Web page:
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The rice gene of Gigantea(GI) is solo ortholog of GI in the Arabidopsis circadian system and related to photoperiodic control of flowering.

Annotated Information


  • OsGI,a GI ortholog, regulates flowering time in response to photoperiodic conditions. Mutations in this gene delay flowering in inductive SDs (short-days),whereas flowering is marginally induced under LDs(long-days).In comparison, over expression of OsGI in transgenic rice causes late flowering in both SDs and LDs.In addition, OsGI has function to regulate Hd1, a gene that also shows circadian rhythm[1]. Os-GI affects gene expression of approximately 75% of genes among 27,201 genes and is required for strong amplitudes and proper phase-setting of global gene expression under natural field conditions[2].
  • The cDNA of OsGI firstly found in se5 mutant that is completely photoperiod-insensitive, the expression patterns of rice and Arabidopsis GI gene are both photoperiodically regulated and are very similar under LD and SD conditions(Figure 1)[3].
    Figure 1 Possible roles of isolated genes in the photoperiodic regulation of flowering in rice, including OsGI, may function to inhibit flowering under LD conditions.(from reference [3]).
    GI is required for phase-dependent COtranscription through the interaction with FKF1, which leads to cycling DNA binding with one finger (CDF) degradation and consequent derepression of CO. In addition, it has been known that GI protein interacts with ZEITLUPE (ZTL) F-box protein to control the diurnal rhythm of TOC1 protein in regulation of the Arabidopsis circadian clock[4].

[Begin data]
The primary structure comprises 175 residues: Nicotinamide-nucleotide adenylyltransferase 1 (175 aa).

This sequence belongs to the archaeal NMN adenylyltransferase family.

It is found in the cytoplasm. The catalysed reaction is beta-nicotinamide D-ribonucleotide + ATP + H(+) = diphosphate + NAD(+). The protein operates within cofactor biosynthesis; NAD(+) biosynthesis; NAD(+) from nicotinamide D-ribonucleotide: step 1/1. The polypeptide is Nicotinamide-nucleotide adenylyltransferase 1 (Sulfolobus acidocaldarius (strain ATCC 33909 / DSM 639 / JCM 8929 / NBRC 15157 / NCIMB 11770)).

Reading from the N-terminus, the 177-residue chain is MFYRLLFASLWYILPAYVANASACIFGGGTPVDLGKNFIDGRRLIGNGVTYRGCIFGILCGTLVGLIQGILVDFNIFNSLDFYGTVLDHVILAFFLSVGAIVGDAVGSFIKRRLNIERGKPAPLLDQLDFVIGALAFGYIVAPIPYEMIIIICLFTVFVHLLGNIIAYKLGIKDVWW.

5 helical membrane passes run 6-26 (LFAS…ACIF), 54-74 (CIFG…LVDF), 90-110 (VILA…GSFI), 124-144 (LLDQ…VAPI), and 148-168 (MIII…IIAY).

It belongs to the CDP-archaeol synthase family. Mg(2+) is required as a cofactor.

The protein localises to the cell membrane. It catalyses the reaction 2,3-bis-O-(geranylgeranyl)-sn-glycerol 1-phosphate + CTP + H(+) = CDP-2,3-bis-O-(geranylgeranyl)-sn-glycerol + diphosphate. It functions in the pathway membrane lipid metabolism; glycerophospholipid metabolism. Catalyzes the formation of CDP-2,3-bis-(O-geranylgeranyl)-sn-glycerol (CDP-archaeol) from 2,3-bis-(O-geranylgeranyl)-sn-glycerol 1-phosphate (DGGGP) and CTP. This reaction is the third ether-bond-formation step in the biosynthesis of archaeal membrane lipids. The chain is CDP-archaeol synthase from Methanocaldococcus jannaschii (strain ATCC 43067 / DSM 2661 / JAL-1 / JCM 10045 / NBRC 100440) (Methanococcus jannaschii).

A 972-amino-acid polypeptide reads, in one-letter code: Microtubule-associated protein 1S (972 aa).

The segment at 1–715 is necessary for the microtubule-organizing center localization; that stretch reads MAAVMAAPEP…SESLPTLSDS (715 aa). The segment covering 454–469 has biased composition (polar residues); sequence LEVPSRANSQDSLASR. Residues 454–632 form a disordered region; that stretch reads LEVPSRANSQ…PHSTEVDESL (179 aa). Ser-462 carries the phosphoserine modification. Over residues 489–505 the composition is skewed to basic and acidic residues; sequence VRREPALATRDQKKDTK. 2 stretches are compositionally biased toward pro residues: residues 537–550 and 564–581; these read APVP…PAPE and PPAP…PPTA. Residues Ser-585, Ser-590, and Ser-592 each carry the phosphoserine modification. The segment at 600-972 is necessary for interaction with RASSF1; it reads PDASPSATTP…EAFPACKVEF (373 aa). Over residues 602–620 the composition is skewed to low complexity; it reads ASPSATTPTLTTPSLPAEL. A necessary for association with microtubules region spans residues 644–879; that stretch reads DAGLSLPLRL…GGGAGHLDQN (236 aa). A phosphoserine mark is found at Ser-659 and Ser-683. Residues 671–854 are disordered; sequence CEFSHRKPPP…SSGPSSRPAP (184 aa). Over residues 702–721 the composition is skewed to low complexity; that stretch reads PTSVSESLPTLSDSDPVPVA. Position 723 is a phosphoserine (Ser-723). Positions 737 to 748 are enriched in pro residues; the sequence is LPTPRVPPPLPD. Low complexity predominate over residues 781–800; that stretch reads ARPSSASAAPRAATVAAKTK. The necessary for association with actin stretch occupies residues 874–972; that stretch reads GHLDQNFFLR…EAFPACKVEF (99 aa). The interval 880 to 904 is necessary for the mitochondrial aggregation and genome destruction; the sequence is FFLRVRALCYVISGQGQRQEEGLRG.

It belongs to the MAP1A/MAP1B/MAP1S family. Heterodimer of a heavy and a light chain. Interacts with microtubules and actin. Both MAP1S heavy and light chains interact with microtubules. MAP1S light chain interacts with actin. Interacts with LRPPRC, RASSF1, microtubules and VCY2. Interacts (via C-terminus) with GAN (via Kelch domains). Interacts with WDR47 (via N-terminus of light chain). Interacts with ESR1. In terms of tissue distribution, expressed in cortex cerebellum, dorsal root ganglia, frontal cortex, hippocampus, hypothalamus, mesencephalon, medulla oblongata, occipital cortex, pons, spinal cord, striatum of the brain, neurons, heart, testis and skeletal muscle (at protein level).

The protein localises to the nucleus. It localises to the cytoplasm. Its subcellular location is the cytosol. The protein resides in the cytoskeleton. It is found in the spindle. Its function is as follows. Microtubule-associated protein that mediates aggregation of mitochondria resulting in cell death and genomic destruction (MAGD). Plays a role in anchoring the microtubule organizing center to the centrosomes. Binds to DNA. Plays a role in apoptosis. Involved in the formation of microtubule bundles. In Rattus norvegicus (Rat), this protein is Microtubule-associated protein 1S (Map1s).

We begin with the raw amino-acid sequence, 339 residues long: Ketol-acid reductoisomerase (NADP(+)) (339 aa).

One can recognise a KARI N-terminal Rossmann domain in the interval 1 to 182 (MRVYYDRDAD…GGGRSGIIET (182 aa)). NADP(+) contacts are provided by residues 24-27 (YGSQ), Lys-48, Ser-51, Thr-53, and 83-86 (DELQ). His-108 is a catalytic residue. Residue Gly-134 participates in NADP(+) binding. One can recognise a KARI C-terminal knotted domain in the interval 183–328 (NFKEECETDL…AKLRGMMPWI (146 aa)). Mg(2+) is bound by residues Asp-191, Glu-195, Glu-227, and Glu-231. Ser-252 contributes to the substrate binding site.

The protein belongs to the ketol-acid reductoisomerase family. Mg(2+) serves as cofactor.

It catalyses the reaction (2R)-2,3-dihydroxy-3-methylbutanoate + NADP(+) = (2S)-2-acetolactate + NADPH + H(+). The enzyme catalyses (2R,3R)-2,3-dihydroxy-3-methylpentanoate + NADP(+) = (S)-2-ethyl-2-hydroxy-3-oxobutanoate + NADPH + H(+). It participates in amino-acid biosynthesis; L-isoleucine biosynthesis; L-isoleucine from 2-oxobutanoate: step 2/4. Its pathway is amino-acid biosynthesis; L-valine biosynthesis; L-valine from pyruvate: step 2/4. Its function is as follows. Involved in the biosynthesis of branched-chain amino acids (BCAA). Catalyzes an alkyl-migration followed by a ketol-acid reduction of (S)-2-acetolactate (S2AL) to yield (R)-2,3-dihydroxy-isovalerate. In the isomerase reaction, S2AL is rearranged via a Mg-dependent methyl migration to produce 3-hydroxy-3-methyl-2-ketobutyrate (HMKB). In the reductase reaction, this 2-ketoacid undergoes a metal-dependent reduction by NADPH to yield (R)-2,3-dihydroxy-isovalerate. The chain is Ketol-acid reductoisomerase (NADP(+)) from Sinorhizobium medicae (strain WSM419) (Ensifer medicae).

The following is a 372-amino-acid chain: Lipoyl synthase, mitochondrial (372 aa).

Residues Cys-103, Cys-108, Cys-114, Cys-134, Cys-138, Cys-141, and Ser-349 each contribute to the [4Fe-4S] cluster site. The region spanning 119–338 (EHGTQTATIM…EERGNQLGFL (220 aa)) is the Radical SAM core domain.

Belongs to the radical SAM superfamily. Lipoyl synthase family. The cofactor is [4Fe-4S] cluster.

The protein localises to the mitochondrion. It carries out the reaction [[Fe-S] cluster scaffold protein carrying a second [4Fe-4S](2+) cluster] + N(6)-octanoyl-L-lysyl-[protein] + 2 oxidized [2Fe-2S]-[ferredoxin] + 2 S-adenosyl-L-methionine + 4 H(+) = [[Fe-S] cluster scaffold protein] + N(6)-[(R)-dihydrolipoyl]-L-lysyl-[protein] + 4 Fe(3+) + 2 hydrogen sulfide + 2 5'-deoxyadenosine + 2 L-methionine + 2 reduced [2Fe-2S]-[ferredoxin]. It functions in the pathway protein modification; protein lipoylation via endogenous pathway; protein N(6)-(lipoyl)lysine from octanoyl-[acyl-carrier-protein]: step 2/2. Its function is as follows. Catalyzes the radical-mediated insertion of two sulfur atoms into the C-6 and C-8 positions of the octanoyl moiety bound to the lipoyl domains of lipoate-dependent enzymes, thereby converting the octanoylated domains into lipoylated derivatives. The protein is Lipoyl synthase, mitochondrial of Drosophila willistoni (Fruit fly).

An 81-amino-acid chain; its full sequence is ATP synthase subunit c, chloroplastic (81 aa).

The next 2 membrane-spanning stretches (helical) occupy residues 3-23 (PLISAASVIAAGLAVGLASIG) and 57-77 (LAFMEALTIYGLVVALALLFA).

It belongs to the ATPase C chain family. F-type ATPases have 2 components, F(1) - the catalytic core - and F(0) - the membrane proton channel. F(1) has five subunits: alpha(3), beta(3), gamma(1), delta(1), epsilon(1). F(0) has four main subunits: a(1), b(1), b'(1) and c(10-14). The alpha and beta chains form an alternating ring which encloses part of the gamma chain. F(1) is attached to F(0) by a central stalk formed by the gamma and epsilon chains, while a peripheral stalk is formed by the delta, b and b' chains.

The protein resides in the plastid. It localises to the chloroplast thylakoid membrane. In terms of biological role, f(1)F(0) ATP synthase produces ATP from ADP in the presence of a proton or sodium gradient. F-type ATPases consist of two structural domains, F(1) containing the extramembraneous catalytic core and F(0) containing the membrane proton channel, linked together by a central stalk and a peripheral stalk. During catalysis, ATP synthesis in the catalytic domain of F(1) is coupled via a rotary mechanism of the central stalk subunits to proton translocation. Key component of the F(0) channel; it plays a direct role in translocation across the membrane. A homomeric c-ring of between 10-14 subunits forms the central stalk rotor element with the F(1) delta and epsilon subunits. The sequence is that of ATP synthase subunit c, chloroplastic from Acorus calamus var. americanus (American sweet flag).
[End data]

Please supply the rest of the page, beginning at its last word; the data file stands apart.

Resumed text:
• Os-GI also has function to maintain bioactive GA level through the regulation of the GA-deactivating enzyme genes in rice, Os-GI represses major OsGA2ox genes in order to maintain a proper bioactive GA level, osgi-1 plants showed a semi-dwarf phenotype with elevated OsGA2ox gene expression(Figure 2) [4] .
    Figure 2 WT rice and osgi-1 plants grown under natural field conditions and osgi-1 plant exhibits Semi-dwarf phenotype(from reference [4]).


  • GI encodes a nuclear protein that defines the proper amplitude and period length of circadian rhythms. GI expression is regulated by the circadian clock, with a peak in transcript levels at 8 to 10 h after dawn. The GI protein acts between the circadian oscillator and CO to promote flowering by increasing CO and FT mRNA abundance[1]. The expression of the OsGI messenger RNA was circadian-controlled and that its temporal expression pattern was very similar to that of GI under both SD and LD conditions. Decreased OsGI expression led to early flowering under LD conditions and late flowering under SD conditions relative to the wild type, and that this early flowering phenotype under LD conditions was the opposite of that of the Arabidopsis gi mutants, confirming the opposite role of the GI gene in flowering under LD conditions in rice and Arabidopsis[5].


  • The single osgi-1 mutation extended the time to flowering only under SD conditions. Under LD conditions the single hd1 mutation induced early flowering, but osgi-1 plants exhibited no phenotypic change[4]